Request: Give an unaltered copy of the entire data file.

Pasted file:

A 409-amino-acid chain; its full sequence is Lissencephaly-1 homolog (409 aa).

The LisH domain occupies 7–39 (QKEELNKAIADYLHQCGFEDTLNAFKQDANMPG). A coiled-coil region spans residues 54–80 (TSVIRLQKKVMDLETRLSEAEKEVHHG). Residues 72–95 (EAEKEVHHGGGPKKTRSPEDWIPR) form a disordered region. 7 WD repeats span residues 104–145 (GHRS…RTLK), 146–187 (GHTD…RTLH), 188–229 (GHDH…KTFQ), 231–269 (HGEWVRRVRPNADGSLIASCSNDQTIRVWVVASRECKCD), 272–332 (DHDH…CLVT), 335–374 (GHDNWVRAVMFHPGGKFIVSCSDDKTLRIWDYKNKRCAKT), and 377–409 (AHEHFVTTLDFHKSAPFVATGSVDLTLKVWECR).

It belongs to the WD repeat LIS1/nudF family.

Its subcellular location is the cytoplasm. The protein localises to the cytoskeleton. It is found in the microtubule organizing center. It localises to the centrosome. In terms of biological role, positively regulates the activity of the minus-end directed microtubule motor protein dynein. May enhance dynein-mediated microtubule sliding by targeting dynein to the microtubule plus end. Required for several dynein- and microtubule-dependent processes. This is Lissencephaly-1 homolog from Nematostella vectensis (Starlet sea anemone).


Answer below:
A 409-amino-acid chain; its full sequence is Lissencephaly-1 homolog (409 aa).

The LisH domain occupies 7–39 (QKEELNKAIADYLHQCGFEDTLNAFKQDANMPG). A coiled-coil region spans residues 54–80 (TSVIRLQKKVMDLETRLSEAEKEVHHG). Residues 72–95 (EAEKEVHHGGGPKKTRSPEDWIPR) form a disordered region. 7 WD repeats span residues 104–145 (GHRS…RTLK), 146–187 (GHTD…RTLH), 188–229 (GHDH…KTFQ), 231–269 (HGEWVRRVRPNADGSLIASCSNDQTIRVWVVASRECKCD), 272–332 (DHDH…CLVT), 335–374 (GHDNWVRAVMFHPGGKFIVSCSDDKTLRIWDYKNKRCAKT), and 377–409 (AHEHFVTTLDFHKSAPFVATGSVDLTLKVWECR).

It belongs to the WD repeat LIS1/nudF family.

Its subcellular location is the cytoplasm. The protein localises to the cytoskeleton. It is found in the microtubule organizing center. It localises to the centrosome. In terms of biological role, positively regulates the activity of the minus-end directed microtubule motor protein dynein. May enhance dynein-mediated microtubule sliding by targeting dynein to the microtubule plus end. Required for several dynein- and microtubule-dependent processes. This is Lissencephaly-1 homolog from Nematostella vectensis (Starlet sea anemone).